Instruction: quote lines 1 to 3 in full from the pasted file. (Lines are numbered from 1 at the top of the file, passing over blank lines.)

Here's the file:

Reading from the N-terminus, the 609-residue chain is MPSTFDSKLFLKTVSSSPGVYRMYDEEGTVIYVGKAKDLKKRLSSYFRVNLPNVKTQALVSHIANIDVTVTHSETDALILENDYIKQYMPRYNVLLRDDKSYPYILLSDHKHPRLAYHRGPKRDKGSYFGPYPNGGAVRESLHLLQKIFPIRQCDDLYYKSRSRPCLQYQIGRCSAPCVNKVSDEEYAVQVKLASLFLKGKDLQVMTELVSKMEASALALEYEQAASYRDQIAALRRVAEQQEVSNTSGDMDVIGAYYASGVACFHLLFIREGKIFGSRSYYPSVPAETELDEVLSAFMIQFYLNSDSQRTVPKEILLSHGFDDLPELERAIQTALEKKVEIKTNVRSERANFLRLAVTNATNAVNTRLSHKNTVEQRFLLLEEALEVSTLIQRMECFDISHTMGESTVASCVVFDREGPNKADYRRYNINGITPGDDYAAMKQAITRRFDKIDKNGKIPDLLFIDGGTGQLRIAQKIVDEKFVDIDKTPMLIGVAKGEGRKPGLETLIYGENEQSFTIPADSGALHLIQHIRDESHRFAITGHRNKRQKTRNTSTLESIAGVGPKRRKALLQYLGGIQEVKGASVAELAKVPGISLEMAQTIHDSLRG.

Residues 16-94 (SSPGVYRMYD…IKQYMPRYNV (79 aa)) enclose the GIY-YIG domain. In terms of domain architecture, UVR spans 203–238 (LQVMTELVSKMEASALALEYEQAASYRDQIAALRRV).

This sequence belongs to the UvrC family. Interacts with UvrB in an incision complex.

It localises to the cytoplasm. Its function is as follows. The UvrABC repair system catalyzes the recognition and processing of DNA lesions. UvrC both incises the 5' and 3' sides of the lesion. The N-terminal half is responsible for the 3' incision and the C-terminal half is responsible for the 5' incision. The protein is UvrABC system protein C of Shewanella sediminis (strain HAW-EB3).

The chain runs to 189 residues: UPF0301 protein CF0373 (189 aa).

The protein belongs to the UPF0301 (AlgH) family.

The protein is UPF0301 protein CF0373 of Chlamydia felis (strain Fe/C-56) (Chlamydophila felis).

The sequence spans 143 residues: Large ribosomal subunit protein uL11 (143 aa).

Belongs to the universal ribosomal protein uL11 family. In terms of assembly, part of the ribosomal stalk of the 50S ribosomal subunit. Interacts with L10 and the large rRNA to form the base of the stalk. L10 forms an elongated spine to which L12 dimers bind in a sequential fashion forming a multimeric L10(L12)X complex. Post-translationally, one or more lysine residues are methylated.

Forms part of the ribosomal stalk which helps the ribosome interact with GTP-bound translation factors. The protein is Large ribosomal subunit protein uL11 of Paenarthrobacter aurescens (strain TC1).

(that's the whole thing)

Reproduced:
Reading from the N-terminus, the 609-residue chain is MPSTFDSKLFLKTVSSSPGVYRMYDEEGTVIYVGKAKDLKKRLSSYFRVNLPNVKTQALVSHIANIDVTVTHSETDALILENDYIKQYMPRYNVLLRDDKSYPYILLSDHKHPRLAYHRGPKRDKGSYFGPYPNGGAVRESLHLLQKIFPIRQCDDLYYKSRSRPCLQYQIGRCSAPCVNKVSDEEYAVQVKLASLFLKGKDLQVMTELVSKMEASALALEYEQAASYRDQIAALRRVAEQQEVSNTSGDMDVIGAYYASGVACFHLLFIREGKIFGSRSYYPSVPAETELDEVLSAFMIQFYLNSDSQRTVPKEILLSHGFDDLPELERAIQTALEKKVEIKTNVRSERANFLRLAVTNATNAVNTRLSHKNTVEQRFLLLEEALEVSTLIQRMECFDISHTMGESTVASCVVFDREGPNKADYRRYNINGITPGDDYAAMKQAITRRFDKIDKNGKIPDLLFIDGGTGQLRIAQKIVDEKFVDIDKTPMLIGVAKGEGRKPGLETLIYGENEQSFTIPADSGALHLIQHIRDESHRFAITGHRNKRQKTRNTSTLESIAGVGPKRRKALLQYLGGIQEVKGASVAELAKVPGISLEMAQTIHDSLRG.

Residues 16-94 (SSPGVYRMYD…IKQYMPRYNV (79 aa)) enclose the GIY-YIG domain. In terms of domain architecture, UVR spans 203–238 (LQVMTELVSKMEASALALEYEQAASYRDQIAALRRV).

This sequence belongs to the UvrC family. Interacts with UvrB in an incision complex.